What is the likelihood you’ll be at church on Sunday? 50%? 75%?
Recently, I heard an experienced urban minister reflecting on the reality that in most urban contexts, among most young Christians — even reformed evangelicals — church attendance peaks at around 2-3 Sundays per month.
Before you judge, honestly evaluate your own attendance over the past little while. I say that because for most of these young people, if you were to ask them, they would indicate that they are very committed. In their own perception, they are more likely to be there than not, whether or not the facts bear that out. Many think they are more faithful than they are.
That’s been on my mind today because I’ve been studying about Jesus. Here’s what I read:
And he came to Nazareth, where he had been raised, and he entered the synagogue as was his custom on the Sabbath day and he rose to read… (Luke 4.16)
Four little words stuck out to me. Did you catch them? ‘As was his custom.‘
If there are things we tend to not like as younger people, particularly younger evangelicals, it is commandments and customs. We don’t like to be told something is necessary. But if something is good, shouldn’t it be customary? If Jesus made it his custom to go and hear the reading and explanation of the law for the first 30 years of his life before beginning his ministry, shouldn’t that inform some of our customs?
I was further rebuked by this statement from Josephus:
‘He [Moses] appointed the Law to be the most excellent and necessary form of instruction, ordaining, not that it should be heard once for all or twice or on several occasions, but that every week men should desert their other occupations and assemble to listen to the Law and to obtain a thorough and accurate knowledge of it, a practice which all other legislators seem to have neglected’ (Ag. Ap. 2.17 §175).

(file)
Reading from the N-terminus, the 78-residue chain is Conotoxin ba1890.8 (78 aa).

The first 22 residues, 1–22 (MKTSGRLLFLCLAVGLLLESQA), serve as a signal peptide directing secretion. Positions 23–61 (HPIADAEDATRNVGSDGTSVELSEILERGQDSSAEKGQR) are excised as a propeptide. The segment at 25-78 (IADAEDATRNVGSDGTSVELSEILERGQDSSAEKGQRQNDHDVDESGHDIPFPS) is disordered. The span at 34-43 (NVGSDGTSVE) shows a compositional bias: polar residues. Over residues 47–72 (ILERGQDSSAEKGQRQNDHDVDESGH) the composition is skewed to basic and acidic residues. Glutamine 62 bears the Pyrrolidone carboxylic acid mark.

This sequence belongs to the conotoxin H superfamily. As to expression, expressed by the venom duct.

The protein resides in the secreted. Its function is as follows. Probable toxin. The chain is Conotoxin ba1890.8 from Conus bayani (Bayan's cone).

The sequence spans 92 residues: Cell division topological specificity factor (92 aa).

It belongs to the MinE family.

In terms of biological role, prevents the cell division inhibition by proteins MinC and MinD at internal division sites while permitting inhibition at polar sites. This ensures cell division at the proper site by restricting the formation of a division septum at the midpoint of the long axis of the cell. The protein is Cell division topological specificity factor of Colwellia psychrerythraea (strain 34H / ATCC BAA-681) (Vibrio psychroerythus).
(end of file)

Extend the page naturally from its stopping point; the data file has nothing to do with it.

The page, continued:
If unbelieving Josephus could see the wisdom in making it a custom for God’s people to gather to ‘every week’ at the expense of ‘desert[ing] their other occupations’ to ‘obtain a thorough and accurate knowledge’ the law of Moses, doesn’t it seem like all the more important for believing Christians to gather together to obtain a thorough and accurate knowledge of the gospel as the fulfillment of these scriptures?
Of course, the notion that the custom of going to hear the word of God happens in the context of a weekly church gathering presumes that the custom of that church is to read and exposit the word of God. If that’s not the custom of your church, you should probably find another place to customarily attend.
So if we were to look at your life, what would we see? Would your biographer be able to write this? ‘And that Sunday, as was his custom, he was in church to hear the reading and expositing of the Scriptures.’
Customs start with single acts. Good customs start with single acts of conscious obedience. So … where will you be this Sunday?